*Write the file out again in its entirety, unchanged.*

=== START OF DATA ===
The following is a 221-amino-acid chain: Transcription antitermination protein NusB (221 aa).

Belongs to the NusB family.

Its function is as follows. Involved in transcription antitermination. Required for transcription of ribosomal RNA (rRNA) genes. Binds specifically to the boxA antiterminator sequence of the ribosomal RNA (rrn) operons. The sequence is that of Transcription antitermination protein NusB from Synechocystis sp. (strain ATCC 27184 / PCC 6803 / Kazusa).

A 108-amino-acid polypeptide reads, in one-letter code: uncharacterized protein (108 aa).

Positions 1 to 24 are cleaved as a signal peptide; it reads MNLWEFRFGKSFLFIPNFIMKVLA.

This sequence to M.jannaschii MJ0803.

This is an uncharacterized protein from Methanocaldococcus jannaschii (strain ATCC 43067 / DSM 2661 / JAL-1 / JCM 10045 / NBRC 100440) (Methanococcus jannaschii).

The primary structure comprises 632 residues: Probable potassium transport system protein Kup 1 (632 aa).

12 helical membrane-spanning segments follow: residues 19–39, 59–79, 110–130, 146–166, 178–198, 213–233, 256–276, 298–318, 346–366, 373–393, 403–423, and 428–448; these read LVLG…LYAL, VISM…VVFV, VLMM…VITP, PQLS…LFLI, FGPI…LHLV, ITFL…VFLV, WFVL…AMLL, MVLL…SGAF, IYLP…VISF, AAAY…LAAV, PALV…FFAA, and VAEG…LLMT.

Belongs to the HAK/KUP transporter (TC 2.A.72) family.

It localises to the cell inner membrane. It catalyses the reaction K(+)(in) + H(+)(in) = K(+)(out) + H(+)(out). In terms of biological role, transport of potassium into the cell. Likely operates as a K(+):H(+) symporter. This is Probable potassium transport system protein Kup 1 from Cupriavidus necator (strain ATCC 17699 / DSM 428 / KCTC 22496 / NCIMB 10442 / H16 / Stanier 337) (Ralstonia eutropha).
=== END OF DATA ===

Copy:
The following is a 221-amino-acid chain: Transcription antitermination protein NusB (221 aa).

Belongs to the NusB family.

Its function is as follows. Involved in transcription antitermination. Required for transcription of ribosomal RNA (rRNA) genes. Binds specifically to the boxA antiterminator sequence of the ribosomal RNA (rrn) operons. The sequence is that of Transcription antitermination protein NusB from Synechocystis sp. (strain ATCC 27184 / PCC 6803 / Kazusa).

A 108-amino-acid polypeptide reads, in one-letter code: uncharacterized protein (108 aa).

Positions 1 to 24 are cleaved as a signal peptide; it reads MNLWEFRFGKSFLFIPNFIMKVLA.

This sequence to M.jannaschii MJ0803.

This is an uncharacterized protein from Methanocaldococcus jannaschii (strain ATCC 43067 / DSM 2661 / JAL-1 / JCM 10045 / NBRC 100440) (Methanococcus jannaschii).

The primary structure comprises 632 residues: Probable potassium transport system protein Kup 1 (632 aa).

12 helical membrane-spanning segments follow: residues 19–39, 59–79, 110–130, 146–166, 178–198, 213–233, 256–276, 298–318, 346–366, 373–393, 403–423, and 428–448; these read LVLG…LYAL, VISM…VVFV, VLMM…VITP, PQLS…LFLI, FGPI…LHLV, ITFL…VFLV, WFVL…AMLL, MVLL…SGAF, IYLP…VISF, AAAY…LAAV, PALV…FFAA, and VAEG…LLMT.

Belongs to the HAK/KUP transporter (TC 2.A.72) family.

It localises to the cell inner membrane. It catalyses the reaction K(+)(in) + H(+)(in) = K(+)(out) + H(+)(out). In terms of biological role, transport of potassium into the cell. Likely operates as a K(+):H(+) symporter. This is Probable potassium transport system protein Kup 1 from Cupriavidus necator (strain ATCC 17699 / DSM 428 / KCTC 22496 / NCIMB 10442 / H16 / Stanier 337) (Ralstonia eutropha).